Synonym: Collybia subpruinosa (Murrill) Dennis, Marasmius subpruinosus Murrill
Cap 1.5-4.0 cm broad, convex, expanding to nearly plane, sometimes with a low umbo; margin at first decurved, plane to slightly upturned in age; surface striate-rugulose, innately fibrillose, and when viewed with a hand lens, minutely pruinose; disc color in young material, chestnut-brown to dingy reddish-brown, elsewhere medium brown, occasionally tinged purplish-brown, hygrophanous, soon light-brown overall except for ribbed areas; flesh thin, less than 1 mm, up to 2 mm thick at the disc, cream-buff, unchanging or sometimes reddish where cut or bruised; odor and taste not distinctive.
Gills adnate to adnexed, subdistant, relatively narrow, dingy-buff, edges pruinose (use hand lens); lamellulae up to three-seried.
Stipe 2.0-5.0 cm long, 1.0-3.0 mm thick, straight, pliant, hollow to stuffed at maturity, equal to enlarged at the apex; surface longitudinally striate, cream-buff at the apex, dark-brown at base, overlain with a buff-colored pubescence; partial veil absent.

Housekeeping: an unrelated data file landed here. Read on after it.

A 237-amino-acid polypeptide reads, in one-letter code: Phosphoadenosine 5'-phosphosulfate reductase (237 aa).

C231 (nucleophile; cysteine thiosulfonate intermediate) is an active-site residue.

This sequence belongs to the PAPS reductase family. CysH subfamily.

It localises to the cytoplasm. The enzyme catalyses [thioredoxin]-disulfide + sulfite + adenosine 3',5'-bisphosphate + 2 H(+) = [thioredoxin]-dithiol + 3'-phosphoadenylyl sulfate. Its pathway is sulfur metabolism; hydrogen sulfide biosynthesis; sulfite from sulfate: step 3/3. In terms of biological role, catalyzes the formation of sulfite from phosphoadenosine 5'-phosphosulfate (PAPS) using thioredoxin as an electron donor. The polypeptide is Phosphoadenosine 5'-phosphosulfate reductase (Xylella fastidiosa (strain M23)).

Spores 7.5-9 x 3.5-4 µm, ellipsoid to tear-shaped, smooth, thin-walled, inamyloid; spore print white.
Scattered to clustered on humus-rich soils, woody debris and logs; fruiting in late summer in watered areas and after the fall rains.
This small drab mushroom is recognized by a brown soon fading to tan cap which is striate-rugulose from margin to disc, an inconspicuously pubescent, slender stipe, and gills with pruinose edges. A related species, Gymnopus villosipes, abundant on conifer duff, is distingushed by a cap that is striate-rugulose only halfway to the disc, a more densely pubescent stipe, and gill edges which are lighter than the faces. Additionally, Gymnopus villosipes though similar in size has a thicker stipe relative to the cap, and a disc that tends to be depressed or umbillicate rather than slightly umbonate as in G. subpruinosus.